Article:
Krav Maga literally means, “contact combat.” The Israeli martial art might be a good workout, but it’s really about self-defense.
“It’s emphasizing on striking the weak spots of the body. The eyes, the nose, the groin, anything that will give you results very quickly,” Roy Elghanayan, owner of Krav Maga L.A., said.
As the official defense system of the Israeli military, Krav Maga has to be effective. Sensei Imi Lichtenfeld developed the technique in the 1930s and ‘40s, and his disciples brought it to the United States around 1985. Elghanayan, an Israel native, trains marines there and teaches American civilians at his Santa Monica studio. He says American schools tend to modify the training for civilians.
“The majority of Krav Maga schools have become more of a fitness, cardio Krav Maga. It’s not really the same Krav Maga that we do in Israel with the military,” he said.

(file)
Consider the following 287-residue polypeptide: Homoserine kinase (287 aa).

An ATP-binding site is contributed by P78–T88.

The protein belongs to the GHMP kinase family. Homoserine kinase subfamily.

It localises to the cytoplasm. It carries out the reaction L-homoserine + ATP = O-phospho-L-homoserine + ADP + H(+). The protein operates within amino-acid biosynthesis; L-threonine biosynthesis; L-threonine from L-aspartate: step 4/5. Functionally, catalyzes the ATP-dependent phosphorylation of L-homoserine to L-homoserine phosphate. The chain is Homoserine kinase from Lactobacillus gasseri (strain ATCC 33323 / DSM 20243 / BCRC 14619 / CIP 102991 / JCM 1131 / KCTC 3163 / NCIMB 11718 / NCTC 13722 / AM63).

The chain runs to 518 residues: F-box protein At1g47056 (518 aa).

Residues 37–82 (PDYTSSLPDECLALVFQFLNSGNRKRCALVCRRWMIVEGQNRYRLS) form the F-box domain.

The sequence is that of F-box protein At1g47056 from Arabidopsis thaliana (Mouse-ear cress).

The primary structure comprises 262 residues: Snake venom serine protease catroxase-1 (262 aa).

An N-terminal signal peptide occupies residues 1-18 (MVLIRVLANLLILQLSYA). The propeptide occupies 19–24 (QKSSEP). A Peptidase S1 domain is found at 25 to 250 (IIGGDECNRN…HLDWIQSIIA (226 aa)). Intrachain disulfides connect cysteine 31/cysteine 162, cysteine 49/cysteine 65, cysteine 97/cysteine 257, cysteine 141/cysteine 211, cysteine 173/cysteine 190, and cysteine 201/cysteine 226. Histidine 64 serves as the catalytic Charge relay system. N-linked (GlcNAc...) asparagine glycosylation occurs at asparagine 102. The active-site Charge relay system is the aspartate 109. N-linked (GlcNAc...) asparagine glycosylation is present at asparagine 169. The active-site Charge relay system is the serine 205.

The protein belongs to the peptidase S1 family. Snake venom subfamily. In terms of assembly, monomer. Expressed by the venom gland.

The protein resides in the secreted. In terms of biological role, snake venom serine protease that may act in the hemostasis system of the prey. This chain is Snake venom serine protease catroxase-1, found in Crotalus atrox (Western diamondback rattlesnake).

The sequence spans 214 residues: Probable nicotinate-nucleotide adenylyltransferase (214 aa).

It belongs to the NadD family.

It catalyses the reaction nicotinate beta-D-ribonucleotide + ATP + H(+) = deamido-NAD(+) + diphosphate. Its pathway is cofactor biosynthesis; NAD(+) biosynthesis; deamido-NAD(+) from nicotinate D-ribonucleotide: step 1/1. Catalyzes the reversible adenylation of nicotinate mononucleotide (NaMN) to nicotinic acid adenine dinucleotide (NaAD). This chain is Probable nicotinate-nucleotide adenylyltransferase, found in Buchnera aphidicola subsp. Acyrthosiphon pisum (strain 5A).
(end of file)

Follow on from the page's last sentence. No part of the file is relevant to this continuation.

But for the average civilian, it’s certainly still intense enough. It takes about five years of training to earn a first degree black belt in Krav Maga. High level black belts can be so lethal, that in some countries they’re required to register their own bodies as weapons. But with the right training, instructors say anyone can master the techniques.
“My youngest student at one time was six years old, and my oldest was 73,” Pietro Piumetti, an instructor at Focus Krav Maga in Culver City, said.
Still, the emphasis on fighting means Krav Maga hasn’t gone mainstream in the workout world.
“I jog, and I’m usually more of a yoga girl,” said Jessica Borutski, a Krav Maga student. “This is really different because it’s more about body contact and protecting yourself on the streets.
But that ability to defend oneself is what keeps the faithful coming back.
“I definitely feel more confident now that I’ve done this,” Julia Vai, a two-year Krav Maga student said. “I don’t have to feel scared when I’m out with my friends, what if a guy pulls a knife on us.”
Unless he knows Krav Maga, the guy with the knife is the one who should be afraid.